Change Country

International Businesses, Tax & Assurance Guidance

Name and Shame: Governments Publish Corporate Tax Report Cards

Posted on April 8, 2016 by

Clayton & Mckervey

Clayton & McKervey

Share This

Tax transparency has become more than a buzzword for tax authorities. Outrage over companies not paying their fair share of tax has become front page news in many countries, and politicians have reacted by implementing some radical new disclosure requirements.

One newsworthy development: programs developed to help identify aggressive tax strategies are now leading to public disclosures of taxes paid by companies.

On March 22, 2016, Australia published how much income tax was paid by certain public, private, and foreign-owned multinationals. The spreadsheet provided company names, revenues, taxable income, and taxes paid. Several countries have already proposed following Australia’s lead.

We expect the recent release of the ‘Panama Papers’ will only intensify demands for similar public disclosures elsewhere.

Start with Apple, Google, and Starbucks, but Smaller Companies Also Face Risks

Governments worldwide are working together to crack down on aggressive tax structures. The Organisation for Economic Co-operation and Development (“OECD”) has been central to the development of new tax transparency requirements.

Numerous countries have already announced that OECD’s initiatives will be implemented starting with years starting on, or after, January 1, 2016. We expect the IRS will unveil their strategy on June 30, 2016, applying for years starting on, or after, January 1, 2017.

A particularly noteworthy change is tax authorities will have higher transfer pricing documentation standards, affecting companies of all sizes.

What Does a Report Card Include?

View the first report card.

The Australian Taxation Office (“ATO”) released tax information on companies with more than A$100 million (U$75 million) in revenue, including 985 foreign-owned public and private companies. While the ATO did caution that companies paying no tax did not equate to tax evasion, some companies have already posted explanations for their tax payments on company websites.

Who’s Next?

The European Union, for one. EU-wide legislation is currently under negotiation, but company revenue thresholds for reporting tax payments publicly have not been established.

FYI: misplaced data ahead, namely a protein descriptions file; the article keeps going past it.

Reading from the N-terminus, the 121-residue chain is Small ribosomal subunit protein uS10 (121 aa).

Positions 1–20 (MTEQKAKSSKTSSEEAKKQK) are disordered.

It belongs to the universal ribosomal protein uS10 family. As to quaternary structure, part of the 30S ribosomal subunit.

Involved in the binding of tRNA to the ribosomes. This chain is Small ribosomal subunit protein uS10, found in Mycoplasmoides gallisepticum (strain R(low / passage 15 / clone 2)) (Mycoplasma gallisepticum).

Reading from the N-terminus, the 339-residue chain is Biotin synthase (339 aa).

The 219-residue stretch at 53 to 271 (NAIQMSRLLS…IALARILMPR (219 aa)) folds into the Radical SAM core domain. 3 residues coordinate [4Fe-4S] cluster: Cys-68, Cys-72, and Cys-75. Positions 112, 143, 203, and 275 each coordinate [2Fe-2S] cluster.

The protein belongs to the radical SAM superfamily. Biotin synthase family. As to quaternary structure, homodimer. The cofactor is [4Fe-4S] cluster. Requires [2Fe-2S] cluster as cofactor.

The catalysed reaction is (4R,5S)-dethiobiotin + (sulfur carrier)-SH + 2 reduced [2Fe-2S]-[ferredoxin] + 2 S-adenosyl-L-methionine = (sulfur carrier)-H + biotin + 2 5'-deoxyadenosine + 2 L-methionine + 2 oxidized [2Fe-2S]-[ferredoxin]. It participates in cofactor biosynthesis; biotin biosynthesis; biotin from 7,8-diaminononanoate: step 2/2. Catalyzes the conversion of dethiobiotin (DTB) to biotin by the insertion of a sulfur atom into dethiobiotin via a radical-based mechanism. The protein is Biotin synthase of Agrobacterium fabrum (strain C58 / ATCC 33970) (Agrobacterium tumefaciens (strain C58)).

The Takeaway

Multinational companies not only face enhanced transfer pricing scrutiny but higher reputational risks from public disclosure of corporate tax payments. We expect other countries to follow suit as tax transparency programs are implemented over the next two to three years.

Related Insights

International Businesses

Bringing Mobility to Detroit

Posted on September 13, 2022 by

Teresa Gordon leader of the global accounting team at Clayton & McKervey
We’re excited to share this news from the Detroit Regional Partnership. For companies needing help planning mobility focused expansion to the US – from the UK, Europe or Asia, there is a well-connected team to help with all aspects of foreign direct investment.  Learn more about how we can help here.

International Businesses

The Future of Global Mobility Tax

Posted on September 12, 2022 by

Teresa Gordon leader of the global accounting team at Clayton & McKervey
The global mobility landscape is changing. What began as a need to work from home during the worldwide pandemic is evolving into a “work from anywhere” trend that appears to be here to stay. Learn how this impacts the competition for talent and multi-jurisdiction tax compliance.

Tax & Assurance Guidance

Keeping Up With Digital Taxes

Posted on September 6, 2022 by

Miroslav Georgiev
Sue Tuson
To the uninitiated, selling digital products and services can seem like a much easier business model than selling physical goods. While there may be advantages to skipping inventory and warehouse needs, the digital tax landscape can be tricky to navigate. 

The Sound of Automation Podcast

Industrial automation businesses are the driving force behind Industry 4.0, and Clayton & McKervey is here to help.

Skip to content